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Old 03-09-2005, 08:31 PM   #1
Quest101
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sizeof() function error ???


Hi

I am using the size of function to get the size of a struct

struct header
{
u_int32_t a
u_int16_t b

}


now the sizeof operator when returns a size of 8 bytes for the above header

ie sizeof( header ) == 8 Bytes

now if you do the math you will realise that the actual size should be

32bits + 16bits = 48bits which is actually 6 Bytes
****************************************************************

Now when i remove variable b from the struct

struct header
{
u_int32_t a
}

the sizeof operator now returns a correct value of 4 Bytes,




Any help in at least know what causes this error would be greatly appreciated


Thanx in Advance
 
Old 03-09-2005, 08:52 PM   #2
Dave Kelly
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Quoting for K & R: Section 6.4 Pointers to Structures.

Quote:
Don't assume, however, that the size of a structure is the sum of the sizes of its members. Because of alignment requirements of different objects, there may be unnamed "holes" in a structure. Thus, for instance, if a char is one byte and an int four byte, the structure

Code:
structure {
               char c;
                int i;
               };
might well require eight bytes, not five. The sizeof operator returns the proper value.

Last edited by Dave Kelly; 03-09-2005 at 08:54 PM.
 
Old 03-09-2005, 09:03 PM   #3
Quest101
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Hey Dave,
That pretty much settles that , thanx for the reference. Dont know if you would have a suggestion on something else i could use to store the values ??

The struct is actual the header for packets that i am sending , i store the header/struct in a buffer which contains the payload and send it off as a packet using winsock.
 
Old 03-09-2005, 09:23 PM   #4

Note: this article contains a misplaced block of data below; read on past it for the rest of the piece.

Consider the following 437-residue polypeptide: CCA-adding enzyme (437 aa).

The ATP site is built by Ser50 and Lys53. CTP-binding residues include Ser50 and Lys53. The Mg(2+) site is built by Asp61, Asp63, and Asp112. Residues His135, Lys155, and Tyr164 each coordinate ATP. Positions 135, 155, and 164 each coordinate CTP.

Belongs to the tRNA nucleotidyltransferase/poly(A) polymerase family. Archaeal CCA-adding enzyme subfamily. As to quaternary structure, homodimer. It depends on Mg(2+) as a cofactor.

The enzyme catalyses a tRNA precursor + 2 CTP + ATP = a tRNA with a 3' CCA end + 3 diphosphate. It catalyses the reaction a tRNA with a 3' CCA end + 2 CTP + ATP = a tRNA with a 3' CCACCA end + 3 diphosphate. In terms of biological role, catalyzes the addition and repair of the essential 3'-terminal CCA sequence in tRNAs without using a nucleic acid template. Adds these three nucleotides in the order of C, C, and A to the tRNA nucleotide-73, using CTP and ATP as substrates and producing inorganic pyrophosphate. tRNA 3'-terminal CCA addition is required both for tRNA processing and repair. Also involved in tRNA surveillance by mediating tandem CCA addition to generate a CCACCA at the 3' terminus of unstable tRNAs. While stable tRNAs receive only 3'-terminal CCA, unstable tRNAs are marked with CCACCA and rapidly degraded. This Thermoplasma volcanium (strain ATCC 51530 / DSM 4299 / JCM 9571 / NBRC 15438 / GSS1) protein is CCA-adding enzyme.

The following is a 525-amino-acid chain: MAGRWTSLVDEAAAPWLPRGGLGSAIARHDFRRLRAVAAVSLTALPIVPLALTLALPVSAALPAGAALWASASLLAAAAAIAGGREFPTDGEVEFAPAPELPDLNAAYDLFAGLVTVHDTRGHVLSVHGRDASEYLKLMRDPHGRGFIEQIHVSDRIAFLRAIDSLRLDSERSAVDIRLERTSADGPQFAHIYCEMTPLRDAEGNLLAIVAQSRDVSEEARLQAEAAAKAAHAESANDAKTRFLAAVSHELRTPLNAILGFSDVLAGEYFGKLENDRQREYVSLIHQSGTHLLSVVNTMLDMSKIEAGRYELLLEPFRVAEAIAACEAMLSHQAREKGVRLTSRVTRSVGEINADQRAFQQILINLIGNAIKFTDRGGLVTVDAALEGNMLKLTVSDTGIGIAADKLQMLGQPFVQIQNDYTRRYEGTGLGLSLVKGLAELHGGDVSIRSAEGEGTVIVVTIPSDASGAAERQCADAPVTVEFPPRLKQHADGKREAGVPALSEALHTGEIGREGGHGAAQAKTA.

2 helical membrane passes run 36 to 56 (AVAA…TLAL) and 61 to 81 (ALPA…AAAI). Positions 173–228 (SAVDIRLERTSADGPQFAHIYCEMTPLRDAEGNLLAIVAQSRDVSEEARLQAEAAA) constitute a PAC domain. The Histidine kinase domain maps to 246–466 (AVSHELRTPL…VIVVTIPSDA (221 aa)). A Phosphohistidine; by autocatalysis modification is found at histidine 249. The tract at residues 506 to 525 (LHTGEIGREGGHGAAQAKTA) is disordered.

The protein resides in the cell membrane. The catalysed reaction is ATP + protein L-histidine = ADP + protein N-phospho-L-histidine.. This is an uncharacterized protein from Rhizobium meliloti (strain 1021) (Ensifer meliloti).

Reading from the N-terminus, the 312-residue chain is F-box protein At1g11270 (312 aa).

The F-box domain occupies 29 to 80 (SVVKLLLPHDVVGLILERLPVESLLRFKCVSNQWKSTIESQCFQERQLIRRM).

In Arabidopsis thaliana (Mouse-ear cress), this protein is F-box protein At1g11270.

Dave Kelly
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Store which values?
 
Old 03-09-2005, 09:34 PM   #5
Quest101
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the header structure is suppose to store two values,

u_int32_t timestamp and
u_int16_t sequencenumber
 
Old 03-09-2005, 10:16 PM   #6
itsme86
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Is 2 bytes really so painful? I mean, it would take more than 500,000 instances of the struct just to take up 1MB. What is it that you're using this for?

If size is really an issue you could do something like:
Code:
char *header = malloc(sizeof(u_int32_t) + sizeof(u_int16_t));
*(long long *)header = timestamp << 16;
*(long long *)header |= sequencenumber & 0x1F;
Now you've got both numbers in a single 6-byte buffer.

Last edited by itsme86; 03-09-2005 at 10:22 PM.
 
Old 03-09-2005, 10:23 PM   #7
Quest101
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Smile

Hey ,
under normal situations i would be thinking the exact samething , why the big deal over 2 Bytes

however this project is about packet header compression , the the smaller i get the the header the , the more successfull my header compression will be .

thanx alot for the sample code , seems like it should work , I will try and implement it now

Regards
 
Old 03-10-2005, 09:28 PM   #8
Dave Kelly
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The word 'packet' has creeped into the conversation. That could make this a different animal.

Does the original assignment require you to use a structure?
 
Old 03-10-2005, 09:34 PM   #9
aluser
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If you can depend on gcc extensions, you could use gcc's packed attribute. example:
Code:
#include <stdio.h>
#include <stdint.h>

struct foo {
        uint32_t a;
        uint16_t b;
};

struct bar {
        uint32_t a;
        uint16_t b;
} __attribute((packed))__;

int main()
{
        printf("%u %u\n", sizeof(struct foo), sizeof (struct bar));
        return 0;
}
This outputs "8 6".
 
Old 03-10-2005, 09:35 PM   #10
aluser
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but if you do that, be very careful about performing operations on members of the struct. They may fail with something like "bus error", IIRC.
 
  


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